African American Network presents a tribute to Civil Rights music
THE MAGNIFICENT MEMBERS of the Chicago West Community Music Center. Their performances are jewels to behold. (Photo courtesy CSO)
The Chicago Symphony Orchestra African American Network presents a tribute to the role of music in the battle for Civil Rights, along with the members of the Chicago West Community Music Center (CWCMC).
Celebrating the 20th anniversary of their Chicago West Community Music Center, an after-school program serving more than 250 students from diverse neighborhoods, Darlene and Howard Sandifer have built a program that spans the decades of American-and European-centered music from gospel to jazz to Motown as well as classical and opera. With their frequent travels to music capitals in France, Brazil and China, the Sandifers have become international music ambassadors.
This highly anticipated concert titled “James Reese Europe, The Life, The Music, The Legacy,” and featuring the works of the pioneering African-American composer-bandleader (1880-1919) Reese Europe, will be held on Friday, January 24, 2020, at 7:00 p.m. at Buntrock Hall at Chicago Symphony Center, 220 S. Michigan Ave. Reese Europe, regarded as a pivotal figure in the development of ragtime and jazz, represents the current reclamation project of Howard Sandifer, CWCMC’s director.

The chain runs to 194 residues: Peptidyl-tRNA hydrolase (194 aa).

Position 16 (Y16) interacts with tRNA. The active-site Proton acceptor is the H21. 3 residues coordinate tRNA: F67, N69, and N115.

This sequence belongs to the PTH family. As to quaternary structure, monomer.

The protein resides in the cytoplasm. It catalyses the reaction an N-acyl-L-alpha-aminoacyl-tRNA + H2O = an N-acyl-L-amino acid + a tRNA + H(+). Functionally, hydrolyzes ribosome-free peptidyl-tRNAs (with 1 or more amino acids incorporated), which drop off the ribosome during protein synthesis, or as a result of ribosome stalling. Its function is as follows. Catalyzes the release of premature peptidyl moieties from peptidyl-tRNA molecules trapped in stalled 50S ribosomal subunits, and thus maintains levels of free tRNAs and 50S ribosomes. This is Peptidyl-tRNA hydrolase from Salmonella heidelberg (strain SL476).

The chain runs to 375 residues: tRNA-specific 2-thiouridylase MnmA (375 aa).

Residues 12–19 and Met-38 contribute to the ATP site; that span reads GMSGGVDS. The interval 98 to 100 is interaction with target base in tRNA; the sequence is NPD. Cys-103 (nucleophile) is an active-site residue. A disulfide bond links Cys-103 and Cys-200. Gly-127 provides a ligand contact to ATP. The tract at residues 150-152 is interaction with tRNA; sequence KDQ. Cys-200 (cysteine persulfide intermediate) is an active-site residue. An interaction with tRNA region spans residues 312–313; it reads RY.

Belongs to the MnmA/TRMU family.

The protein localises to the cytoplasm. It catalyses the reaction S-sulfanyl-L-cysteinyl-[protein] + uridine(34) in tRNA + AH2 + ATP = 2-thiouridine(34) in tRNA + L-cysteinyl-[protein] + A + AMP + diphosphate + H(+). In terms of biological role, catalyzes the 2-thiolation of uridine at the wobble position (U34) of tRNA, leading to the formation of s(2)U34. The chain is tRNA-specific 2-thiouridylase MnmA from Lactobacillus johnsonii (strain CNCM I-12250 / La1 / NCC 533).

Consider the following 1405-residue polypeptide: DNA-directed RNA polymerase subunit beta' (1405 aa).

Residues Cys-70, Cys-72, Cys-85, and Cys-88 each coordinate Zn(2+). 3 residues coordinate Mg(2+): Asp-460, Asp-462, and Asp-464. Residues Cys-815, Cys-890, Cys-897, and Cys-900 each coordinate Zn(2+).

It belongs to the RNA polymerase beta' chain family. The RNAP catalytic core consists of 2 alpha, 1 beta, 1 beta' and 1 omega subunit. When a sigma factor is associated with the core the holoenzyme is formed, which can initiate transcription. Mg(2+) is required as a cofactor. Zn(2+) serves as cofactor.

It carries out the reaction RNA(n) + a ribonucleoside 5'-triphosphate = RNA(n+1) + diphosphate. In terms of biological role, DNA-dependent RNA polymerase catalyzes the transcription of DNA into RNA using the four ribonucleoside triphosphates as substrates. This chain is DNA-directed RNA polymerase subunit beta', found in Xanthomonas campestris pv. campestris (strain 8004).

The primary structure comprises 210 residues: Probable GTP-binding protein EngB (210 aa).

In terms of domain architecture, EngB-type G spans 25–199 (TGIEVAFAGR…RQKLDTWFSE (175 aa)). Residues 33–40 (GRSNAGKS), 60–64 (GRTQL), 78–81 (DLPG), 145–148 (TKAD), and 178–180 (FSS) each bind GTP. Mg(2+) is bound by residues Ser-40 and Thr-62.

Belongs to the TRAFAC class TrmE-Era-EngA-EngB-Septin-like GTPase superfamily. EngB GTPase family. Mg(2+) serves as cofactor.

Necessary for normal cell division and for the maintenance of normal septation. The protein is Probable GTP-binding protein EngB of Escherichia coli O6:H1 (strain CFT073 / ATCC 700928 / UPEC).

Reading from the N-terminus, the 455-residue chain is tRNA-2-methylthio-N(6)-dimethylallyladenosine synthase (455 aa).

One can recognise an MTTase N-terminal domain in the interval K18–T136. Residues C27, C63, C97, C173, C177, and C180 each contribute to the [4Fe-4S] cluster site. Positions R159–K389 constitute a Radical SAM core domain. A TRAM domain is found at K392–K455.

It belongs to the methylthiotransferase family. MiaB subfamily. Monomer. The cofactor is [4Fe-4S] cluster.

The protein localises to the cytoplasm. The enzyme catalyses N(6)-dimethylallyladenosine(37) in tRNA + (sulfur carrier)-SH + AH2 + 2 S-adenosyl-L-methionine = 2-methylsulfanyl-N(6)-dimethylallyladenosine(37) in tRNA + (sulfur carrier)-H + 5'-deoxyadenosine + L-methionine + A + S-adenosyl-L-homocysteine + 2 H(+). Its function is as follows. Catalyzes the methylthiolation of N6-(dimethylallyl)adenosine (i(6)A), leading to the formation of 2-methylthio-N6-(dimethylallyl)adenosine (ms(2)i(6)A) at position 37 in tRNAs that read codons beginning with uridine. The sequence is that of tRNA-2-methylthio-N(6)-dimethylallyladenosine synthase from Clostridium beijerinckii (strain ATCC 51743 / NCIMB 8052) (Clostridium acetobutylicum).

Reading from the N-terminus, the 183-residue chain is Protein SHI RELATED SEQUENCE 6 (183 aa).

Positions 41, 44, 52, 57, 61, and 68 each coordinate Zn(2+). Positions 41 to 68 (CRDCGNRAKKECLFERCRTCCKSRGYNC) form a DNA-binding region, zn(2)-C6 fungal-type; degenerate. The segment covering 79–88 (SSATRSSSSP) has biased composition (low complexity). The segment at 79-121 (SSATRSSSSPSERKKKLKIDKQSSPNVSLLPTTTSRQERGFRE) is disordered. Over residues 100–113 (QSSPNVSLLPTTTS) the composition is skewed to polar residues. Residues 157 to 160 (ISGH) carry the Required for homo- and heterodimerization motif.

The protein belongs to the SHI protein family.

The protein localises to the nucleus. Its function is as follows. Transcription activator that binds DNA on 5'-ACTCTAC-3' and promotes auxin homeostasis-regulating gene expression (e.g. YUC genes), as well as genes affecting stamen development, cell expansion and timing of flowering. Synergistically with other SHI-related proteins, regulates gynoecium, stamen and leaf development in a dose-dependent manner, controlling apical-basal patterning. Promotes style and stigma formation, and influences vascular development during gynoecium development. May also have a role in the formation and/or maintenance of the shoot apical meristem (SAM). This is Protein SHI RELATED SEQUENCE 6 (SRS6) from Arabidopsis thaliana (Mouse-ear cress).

The pieces that the students will perform are an important part of American music history, though often overlooked now. Reese Europe brought a hand-picked regimental band to Paris after the United States entered World War I. The group earned wide acclaim by playing his own music, a predecessor of 1920s jazz, and his example “opened the door to a lot of performers” such as Duke Ellington and Josephine Baker.
Sandifer, and some former students of his who are now composers and arrangers, have reconstructed Reese Europe’s music for performance from recordings that he [Reese Europe] made after the WWI. “He helped create the foxtrot, the Charleston — he was on the edge of full-fledged jazz style,” Sandifer said.
In October, the Sandifers and 15 students traveled to Paris for a symposium to mark the 100th anniversary of the Pan-African Congress, which involved Black music as well as politics. “It was a tremendous experience” for the students who went, Sandifer said. “They got to perform, to visit schools, to have jam sessions with Parisian students.”
Reese Europe’s music “was a genre that I hadn’t heard about,” said Doriyon Ward, 17, a trumpet player with the CWCMC Orchestra, “and I could tell from the faces in the audience that they hadn’t, either. But it definitely affected the styles we hear today.”